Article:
Maybe you practice for some time and then your brain says no
It doesn’t want to right now. It’s too busy. It feels like you have no choice. You tell yourself that if only you had time, you’d do it, but you’re very busy, too busy. There are other, more important things to do than meditate. There’s no time. Wait… is that the truth? There’s not ten minutes in the day where you can sit still? No, maybe that one’s a lie. Maybe, you can’t face the idea of sitting down, still, doing nothing. Not a nice truth, but better than a lie. Anyway, you don’t want to. So you don’t.
Your brain is so used to being full that it’s become comfortable that way. It wants to maintain that fullness, it isn’t happy about having space in there, let alone awareness. Your brain’s doing very well at keeping you safe by hiding you from all that awareness of what you feel.
So you struggle.
‘Cause you’re normal
And you signed up to becoming a tranquil person. You wanted your stress-reduced in a proven-by-scientists method. The free health supplement. You didn’t think about how this would mean living, for months and months, years perhaps, on the edge of your comfort zone, in a place of change.
You thought it was sitting and breathing
You thought it was something you did
It’s not. It’s something that happens to you, in you, whilst you’re building the space for it to take place.
You thought it was private
And it’s not. Because whilst you may sit cross-legged in a locked room, the fact that you are changing is going to affect everyone around you. Sooner or later, you’re going to stop being quite as predictable in your reactions as you once were. You’re going to have a little more space between the BAM of an event and your RARH of a reaction, and this may make some of the people around you uneasy. They’re expecting an instant RARH.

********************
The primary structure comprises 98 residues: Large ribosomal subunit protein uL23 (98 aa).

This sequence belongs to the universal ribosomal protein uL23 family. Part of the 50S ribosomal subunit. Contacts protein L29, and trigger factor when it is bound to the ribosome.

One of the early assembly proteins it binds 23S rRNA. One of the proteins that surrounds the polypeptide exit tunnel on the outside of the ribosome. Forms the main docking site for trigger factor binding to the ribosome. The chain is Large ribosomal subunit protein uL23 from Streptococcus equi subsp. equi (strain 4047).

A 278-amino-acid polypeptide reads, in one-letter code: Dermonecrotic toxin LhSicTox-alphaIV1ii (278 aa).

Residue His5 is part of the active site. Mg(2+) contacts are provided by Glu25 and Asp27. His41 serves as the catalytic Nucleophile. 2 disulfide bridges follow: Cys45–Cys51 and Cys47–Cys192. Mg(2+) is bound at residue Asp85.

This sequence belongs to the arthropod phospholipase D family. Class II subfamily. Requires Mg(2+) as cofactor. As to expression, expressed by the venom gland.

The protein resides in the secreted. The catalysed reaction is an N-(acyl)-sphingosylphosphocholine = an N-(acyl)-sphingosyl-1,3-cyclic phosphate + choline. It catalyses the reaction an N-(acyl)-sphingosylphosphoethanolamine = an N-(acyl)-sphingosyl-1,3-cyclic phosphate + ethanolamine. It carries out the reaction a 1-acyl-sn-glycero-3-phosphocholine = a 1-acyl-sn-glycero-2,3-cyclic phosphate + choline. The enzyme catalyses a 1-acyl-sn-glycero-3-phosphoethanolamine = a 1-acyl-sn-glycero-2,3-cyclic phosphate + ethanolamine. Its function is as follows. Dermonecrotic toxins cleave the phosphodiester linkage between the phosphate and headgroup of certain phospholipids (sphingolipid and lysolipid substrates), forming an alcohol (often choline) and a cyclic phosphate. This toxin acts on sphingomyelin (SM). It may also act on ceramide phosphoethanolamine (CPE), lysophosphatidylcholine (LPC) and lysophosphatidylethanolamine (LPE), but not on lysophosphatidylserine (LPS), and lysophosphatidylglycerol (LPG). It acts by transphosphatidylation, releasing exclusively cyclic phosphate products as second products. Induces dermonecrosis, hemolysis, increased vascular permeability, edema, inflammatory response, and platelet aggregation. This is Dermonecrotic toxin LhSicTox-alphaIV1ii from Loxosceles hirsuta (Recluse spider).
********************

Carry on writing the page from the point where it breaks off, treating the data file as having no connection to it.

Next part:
But as you progress with meditation you start to realise that things don’t stay the same, they are always changing.
Meanwhile, you may still sit down and, by accident, find yourself planning a holiday
Or writing a complaint, imagining an argument with the neighbour, sobbing, fidgeting, trying to roll your rr instead of singing the mantra, slumping against the wall, cheating yourself out of the last thirty seconds, starting the timer before you’ve settled, or whatever.
That’s the embarrassing truth of meditation. Sometimes your brain is like a monkey. However, and of course there’s a huge ‘however’ here, if you stick at it regardless of what happens, you do change.
And one day, when you’re least expecting it, someone will say something that makes you stop. Something sweet, like they wish they could live more in the moment, aware of what goes on around them, more like you.
So in summary (because as I said, we’re practicing writing articles here):
- On a bad day, I lay down until I have a solid plan.
- But meditation isn’t a quick fix, you need to build a solid foundation.
- And building that foundation can be a strange and uncomfortable process. Change always feels a bit weird.
But it’s worth it
You remember how, at the beginning, I said that the traveller passing though my life this week and I exchanged stories: the stories about how we each became who we are, and how we’re going to become the people that we will be. Meditation has been part of these stories, and it’s clear, when we listen to each other, that the change it has brought has helped us craft the lives we want.
And keeps on doing so.
As for the chap who wrote to me, what I say is this, get your bum on a chair, or on the floor, and start practicing.